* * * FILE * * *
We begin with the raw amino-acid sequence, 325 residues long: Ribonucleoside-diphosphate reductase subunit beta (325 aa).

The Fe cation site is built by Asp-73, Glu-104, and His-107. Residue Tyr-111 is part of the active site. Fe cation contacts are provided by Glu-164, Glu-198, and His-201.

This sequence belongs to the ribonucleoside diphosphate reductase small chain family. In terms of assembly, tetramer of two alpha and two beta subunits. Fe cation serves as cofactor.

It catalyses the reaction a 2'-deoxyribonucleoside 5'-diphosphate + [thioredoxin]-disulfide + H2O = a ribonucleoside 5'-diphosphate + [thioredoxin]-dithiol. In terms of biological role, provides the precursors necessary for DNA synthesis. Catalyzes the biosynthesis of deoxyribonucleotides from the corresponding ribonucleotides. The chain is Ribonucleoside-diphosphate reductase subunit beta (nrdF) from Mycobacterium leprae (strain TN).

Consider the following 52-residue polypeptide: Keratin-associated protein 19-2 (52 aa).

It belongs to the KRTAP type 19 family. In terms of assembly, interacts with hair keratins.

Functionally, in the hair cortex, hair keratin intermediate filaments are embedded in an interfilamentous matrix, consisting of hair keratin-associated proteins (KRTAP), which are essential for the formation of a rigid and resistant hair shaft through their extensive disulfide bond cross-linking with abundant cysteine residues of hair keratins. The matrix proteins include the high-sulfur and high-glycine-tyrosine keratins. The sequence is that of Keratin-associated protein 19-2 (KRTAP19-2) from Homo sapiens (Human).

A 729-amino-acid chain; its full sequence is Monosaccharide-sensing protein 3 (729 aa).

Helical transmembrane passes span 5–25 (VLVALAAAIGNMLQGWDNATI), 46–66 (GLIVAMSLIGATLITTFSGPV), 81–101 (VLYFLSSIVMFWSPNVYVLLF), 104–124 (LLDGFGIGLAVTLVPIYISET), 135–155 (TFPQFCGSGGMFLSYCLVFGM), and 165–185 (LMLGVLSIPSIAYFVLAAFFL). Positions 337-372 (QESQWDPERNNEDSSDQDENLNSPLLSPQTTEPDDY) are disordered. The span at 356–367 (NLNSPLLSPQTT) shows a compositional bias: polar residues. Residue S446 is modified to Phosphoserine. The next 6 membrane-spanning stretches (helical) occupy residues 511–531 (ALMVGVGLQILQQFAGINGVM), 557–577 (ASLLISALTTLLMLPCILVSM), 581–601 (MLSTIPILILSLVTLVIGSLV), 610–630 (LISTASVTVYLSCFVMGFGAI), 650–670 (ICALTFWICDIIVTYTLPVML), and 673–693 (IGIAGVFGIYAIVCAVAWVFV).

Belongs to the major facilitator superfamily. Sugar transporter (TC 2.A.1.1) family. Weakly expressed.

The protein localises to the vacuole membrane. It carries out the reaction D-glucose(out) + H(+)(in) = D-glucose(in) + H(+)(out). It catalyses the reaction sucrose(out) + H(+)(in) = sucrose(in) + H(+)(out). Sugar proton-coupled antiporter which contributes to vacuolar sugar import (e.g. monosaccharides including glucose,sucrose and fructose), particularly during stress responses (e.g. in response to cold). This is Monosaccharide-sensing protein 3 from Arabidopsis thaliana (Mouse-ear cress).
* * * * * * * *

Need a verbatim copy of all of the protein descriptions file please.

We begin with the raw amino-acid sequence, 325 residues long: Ribonucleoside-diphosphate reductase subunit beta (325 aa).

The Fe cation site is built by Asp-73, Glu-104, and His-107. Residue Tyr-111 is part of the active site. Fe cation contacts are provided by Glu-164, Glu-198, and His-201.

This sequence belongs to the ribonucleoside diphosphate reductase small chain family. In terms of assembly, tetramer of two alpha and two beta subunits. Fe cation serves as cofactor.

It catalyses the reaction a 2'-deoxyribonucleoside 5'-diphosphate + [thioredoxin]-disulfide + H2O = a ribonucleoside 5'-diphosphate + [thioredoxin]-dithiol. In terms of biological role, provides the precursors necessary for DNA synthesis. Catalyzes the biosynthesis of deoxyribonucleotides from the corresponding ribonucleotides. The chain is Ribonucleoside-diphosphate reductase subunit beta (nrdF) from Mycobacterium leprae (strain TN).

Consider the following 52-residue polypeptide: Keratin-associated protein 19-2 (52 aa).

It belongs to the KRTAP type 19 family. In terms of assembly, interacts with hair keratins.

Functionally, in the hair cortex, hair keratin intermediate filaments are embedded in an interfilamentous matrix, consisting of hair keratin-associated proteins (KRTAP), which are essential for the formation of a rigid and resistant hair shaft through their extensive disulfide bond cross-linking with abundant cysteine residues of hair keratins. The matrix proteins include the high-sulfur and high-glycine-tyrosine keratins. The sequence is that of Keratin-associated protein 19-2 (KRTAP19-2) from Homo sapiens (Human).

A 729-amino-acid chain; its full sequence is Monosaccharide-sensing protein 3 (729 aa).

Helical transmembrane passes span 5–25 (VLVALAAAIGNMLQGWDNATI), 46–66 (GLIVAMSLIGATLITTFSGPV), 81–101 (VLYFLSSIVMFWSPNVYVLLF), 104–124 (LLDGFGIGLAVTLVPIYISET), 135–155 (TFPQFCGSGGMFLSYCLVFGM), and 165–185 (LMLGVLSIPSIAYFVLAAFFL). Positions 337-372 (QESQWDPERNNEDSSDQDENLNSPLLSPQTTEPDDY) are disordered. The span at 356–367 (NLNSPLLSPQTT) shows a compositional bias: polar residues. Residue S446 is modified to Phosphoserine. The next 6 membrane-spanning stretches (helical) occupy residues 511–531 (ALMVGVGLQILQQFAGINGVM), 557–577 (ASLLISALTTLLMLPCILVSM), 581–601 (MLSTIPILILSLVTLVIGSLV), 610–630 (LISTASVTVYLSCFVMGFGAI), 650–670 (ICALTFWICDIIVTYTLPVML), and 673–693 (IGIAGVFGIYAIVCAVAWVFV).

Belongs to the major facilitator superfamily. Sugar transporter (TC 2.A.1.1) family. Weakly expressed.

The protein localises to the vacuole membrane. It carries out the reaction D-glucose(out) + H(+)(in) = D-glucose(in) + H(+)(out). It catalyses the reaction sucrose(out) + H(+)(in) = sucrose(in) + H(+)(out). Sugar proton-coupled antiporter which contributes to vacuolar sugar import (e.g. monosaccharides including glucose,sucrose and fructose), particularly during stress responses (e.g. in response to cold). This is Monosaccharide-sensing protein 3 from Arabidopsis thaliana (Mouse-ear cress).